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BMA rejects proposal that GPs should pay cost of patients’ unnecessary visits to emergency departments

BMJ 2008; 336 doi: https://doi.org/10.1136/bmj.39556.683773.DB (Published 24 April 2008) Cite this as: BMJ 2008;336:910
  1. Lynn Eaton
  1. 1London

    GPs’ leaders have criticised the suggestion that primary care trusts should be able to recoup from general practices the costs of any unnecessary visits made by their patients to emergency departments or walk-in clinics.

    The proposals, apparently passed to the government for consideration in the review being carried out by the health minister Ara Darzi, suggest that charges are imposed if a patient uses emergency services because they cannot see their own doctor in normal surgery hours.

    Laurence Buckman, chairman of the BMA’s General Practitioners Committee, said that the proposal, from the NHS Confederation and NHS Employers, could mean that many general practices would lose all their funds. Those in areas where there was a culture of patients tending to go to emergency departments would be the hardest hit, he said.

    “These tend to be in the more deprived areas,” Dr Buckman told the BMJ, suggesting that doctors whose patients tend to use emergency departments inappropriately might be forced to ask them to move elsewhere “or the practice would go bankrupt.”

    “The whole point of the new contract,” he said, “was to stop [the removal of patients] happening.”

    The proposals were reported exclusively in the Health Service Journal (17 April 2008, p 4; www.hsj.co.uk/news/2008/04/inappropriate_ae_use_could_mean_fines_for_family_doctors.html). However, neither the Department of Health nor the NHS Confederation would comment other than to confirm that the department had commissioned NHS Employers and the NHS Confederation to undertake a piece of work to look into the matter of a tariff for walk-in centres, minor injuries units, and temporary residents.

    “This report has now been received and the Department of Health will consider its findings,” said a spokesperson for the deparment.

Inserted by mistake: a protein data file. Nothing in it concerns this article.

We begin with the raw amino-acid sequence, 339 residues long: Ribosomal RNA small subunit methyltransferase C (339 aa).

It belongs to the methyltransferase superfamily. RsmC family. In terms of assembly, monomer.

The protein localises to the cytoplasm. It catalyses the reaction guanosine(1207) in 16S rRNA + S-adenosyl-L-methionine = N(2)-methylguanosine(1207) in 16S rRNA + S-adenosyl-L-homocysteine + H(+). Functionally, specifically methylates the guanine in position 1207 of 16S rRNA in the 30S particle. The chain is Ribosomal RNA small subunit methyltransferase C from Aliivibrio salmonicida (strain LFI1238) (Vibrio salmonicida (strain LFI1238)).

NHS Employers reiterated this statement, adding that because the report was now with the Department of Health “we aren’t in a position to discuss the content of this review.”

    According to the report in the Health Service Journal, the threat to fine GPs is intended as another lever to encourage GPs to extend their opening hours, making surgeries more easily accessible than at present. As much as £940m (€1200m; $1900m) could be at stake, according to the journal, because this is the amount of money spent on visits to emergency departments or walk-in clinics that do not lead to admission.

    The average cost of a visit to a walk in centre is £44 and to an emergency department it is £66, according to the journal.

    If a general practice received £70 for a patient a year from the government but was charged £59 if the patient attended an emergency department, the practice would no longer be financially viable, said Dr Buckman.

    But NHS Employers have argued that it doesn’t make sense for primary care trusts to fund care for patients through their GP only to have to pay a second time if that patient unnecessarily visits an emergency department or walk-in centre when they could have received the same treatment from their GP.

    Although a similar cross costing arrangement is in place in New Zealand, according to Chris Ham, professor of health policy at Birmingham University, the funding model for GP services there differs from that in the United Kingdom.

    “That is very important,” he told the BMJ. “New Zealand GPs get paid by the number of patient consultations as well as through a government capitation funding.”

    For a similar scheme to work in the UK, he said, GPs would have to have some kind of payment for each consultation so that if the patient used an alternative provider the funding would go there instead.

    But he thought the government might well consider this as another way to pressure GPs into longer opening hours: “If you want to drive increased accessibility you can put more money in—which they already have done—or you can say that some of the money should be taken away.”

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